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FLORIDA CODICIL TO WILL

 

 

Q.  Please explain what a codicil is and what it can and cannot accomplish.

A.  A codicil is a testamentary document that can effectively add to, alter, delete, revoke or republish a will.  Just as much care and consideration should be given to codicils as the original will. The codicil is most often used to refer to an addition to the will, a change in beneficiaries, or a change in the personal representative.  The attorney preparing the codicil will generally have to review the existing will in order to do a proper job in preparing a codicil.

A list of the items usually included in a codicil are as follows:

  1. Name and residence (or city/county) of Testator.
  2. Acknowledgment and identification of the existing will and existing codicils, if any.
  3. Acknowledgment of codicil as “first” codicil, “second” codicil, etc..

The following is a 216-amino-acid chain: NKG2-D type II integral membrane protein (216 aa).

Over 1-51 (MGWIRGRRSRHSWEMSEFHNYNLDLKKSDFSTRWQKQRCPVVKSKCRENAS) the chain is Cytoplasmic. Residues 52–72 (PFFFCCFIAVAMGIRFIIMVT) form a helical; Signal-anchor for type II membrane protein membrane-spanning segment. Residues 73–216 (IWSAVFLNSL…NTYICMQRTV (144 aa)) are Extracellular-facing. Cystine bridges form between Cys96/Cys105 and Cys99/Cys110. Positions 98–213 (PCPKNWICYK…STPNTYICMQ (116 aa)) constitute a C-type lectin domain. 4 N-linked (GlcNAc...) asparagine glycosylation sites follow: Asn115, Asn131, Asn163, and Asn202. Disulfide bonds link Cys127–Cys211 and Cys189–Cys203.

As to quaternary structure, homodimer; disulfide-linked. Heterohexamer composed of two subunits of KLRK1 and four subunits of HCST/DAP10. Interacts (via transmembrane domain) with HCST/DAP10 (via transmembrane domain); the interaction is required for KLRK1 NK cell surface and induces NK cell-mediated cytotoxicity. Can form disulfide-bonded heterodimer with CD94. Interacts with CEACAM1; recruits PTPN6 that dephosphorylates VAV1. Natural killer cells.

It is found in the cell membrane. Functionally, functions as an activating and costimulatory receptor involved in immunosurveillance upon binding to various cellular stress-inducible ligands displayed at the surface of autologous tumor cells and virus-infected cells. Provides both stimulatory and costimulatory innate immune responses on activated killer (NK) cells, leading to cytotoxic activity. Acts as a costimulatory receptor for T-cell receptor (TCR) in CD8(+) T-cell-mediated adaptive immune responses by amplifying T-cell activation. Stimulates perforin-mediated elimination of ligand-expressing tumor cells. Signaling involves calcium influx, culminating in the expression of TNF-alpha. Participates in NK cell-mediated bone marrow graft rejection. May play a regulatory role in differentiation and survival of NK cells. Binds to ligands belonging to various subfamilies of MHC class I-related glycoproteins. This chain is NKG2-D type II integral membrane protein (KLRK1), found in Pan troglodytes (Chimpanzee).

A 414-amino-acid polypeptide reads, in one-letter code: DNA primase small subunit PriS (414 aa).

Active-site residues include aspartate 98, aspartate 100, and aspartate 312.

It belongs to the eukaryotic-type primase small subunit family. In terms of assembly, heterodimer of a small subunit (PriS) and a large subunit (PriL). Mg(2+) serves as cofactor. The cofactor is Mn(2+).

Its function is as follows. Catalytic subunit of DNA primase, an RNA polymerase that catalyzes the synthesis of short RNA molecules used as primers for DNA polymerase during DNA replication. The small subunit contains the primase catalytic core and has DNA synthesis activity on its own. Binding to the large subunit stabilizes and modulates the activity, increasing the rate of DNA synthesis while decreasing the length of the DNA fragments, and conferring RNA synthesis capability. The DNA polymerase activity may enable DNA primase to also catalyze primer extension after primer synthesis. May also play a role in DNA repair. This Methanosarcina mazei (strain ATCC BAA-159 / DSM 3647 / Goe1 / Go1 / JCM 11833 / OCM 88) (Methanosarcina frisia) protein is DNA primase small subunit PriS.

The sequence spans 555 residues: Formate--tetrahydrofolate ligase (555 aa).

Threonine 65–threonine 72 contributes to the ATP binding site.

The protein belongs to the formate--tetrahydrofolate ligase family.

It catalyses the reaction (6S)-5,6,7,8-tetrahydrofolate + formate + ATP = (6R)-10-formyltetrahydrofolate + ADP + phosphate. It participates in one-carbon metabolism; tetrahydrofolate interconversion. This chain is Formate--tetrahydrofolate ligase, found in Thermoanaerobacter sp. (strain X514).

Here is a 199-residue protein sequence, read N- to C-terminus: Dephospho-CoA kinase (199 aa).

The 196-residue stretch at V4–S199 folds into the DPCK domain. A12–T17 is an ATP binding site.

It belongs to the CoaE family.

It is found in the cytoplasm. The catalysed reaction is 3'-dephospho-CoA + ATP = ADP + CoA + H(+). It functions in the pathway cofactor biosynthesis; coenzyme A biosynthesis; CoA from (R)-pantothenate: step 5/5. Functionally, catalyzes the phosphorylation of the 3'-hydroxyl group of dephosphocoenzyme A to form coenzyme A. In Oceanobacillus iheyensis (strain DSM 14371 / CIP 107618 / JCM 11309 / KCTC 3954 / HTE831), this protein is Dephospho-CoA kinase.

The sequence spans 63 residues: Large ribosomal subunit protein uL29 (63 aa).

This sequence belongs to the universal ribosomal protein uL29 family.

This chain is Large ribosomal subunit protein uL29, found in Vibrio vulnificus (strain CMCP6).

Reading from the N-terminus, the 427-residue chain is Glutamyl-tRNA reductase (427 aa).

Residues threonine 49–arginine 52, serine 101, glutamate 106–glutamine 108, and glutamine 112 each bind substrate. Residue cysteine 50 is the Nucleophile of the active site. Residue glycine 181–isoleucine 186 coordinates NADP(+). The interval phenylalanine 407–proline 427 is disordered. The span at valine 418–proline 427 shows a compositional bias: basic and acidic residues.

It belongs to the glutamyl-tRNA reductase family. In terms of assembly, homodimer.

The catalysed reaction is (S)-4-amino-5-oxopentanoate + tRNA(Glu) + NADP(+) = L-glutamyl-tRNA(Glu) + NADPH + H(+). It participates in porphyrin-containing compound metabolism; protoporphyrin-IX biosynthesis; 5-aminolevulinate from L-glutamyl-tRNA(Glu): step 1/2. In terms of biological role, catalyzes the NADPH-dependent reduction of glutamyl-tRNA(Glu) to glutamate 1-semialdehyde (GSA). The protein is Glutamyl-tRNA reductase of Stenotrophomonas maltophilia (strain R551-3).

4. Identification of page, paragraph, or line(s) in will that need to be changed.
  5. Specification or description of the modification of will or prior codicils, if any.
  6. Acknowledgment of revocation of prior codicils, if any.
  7. Signature of Testator.
  8. Proper witnessing.
  9. Notary (for self-proving wills).

Codicils, of course, have the same general requirements of a will in that they must be in writing, properly witnessed, and the testator of sound mind, capable of understanding the instrument he executed.

             A common practice for those persons who have lived in another state is to have a codicil prepared, thereby republishing their existing will and changing their legal residence to Florida and having the codicil notarized (self-proving), so that out-of-state witnesses need not be involved in proving the will.  For many persons, the cost of a simple will may be only $35 to $50, and a codicil may cost that much.  Therefore, it may be wise to have a new will prepared instead of a codicil.

           

 

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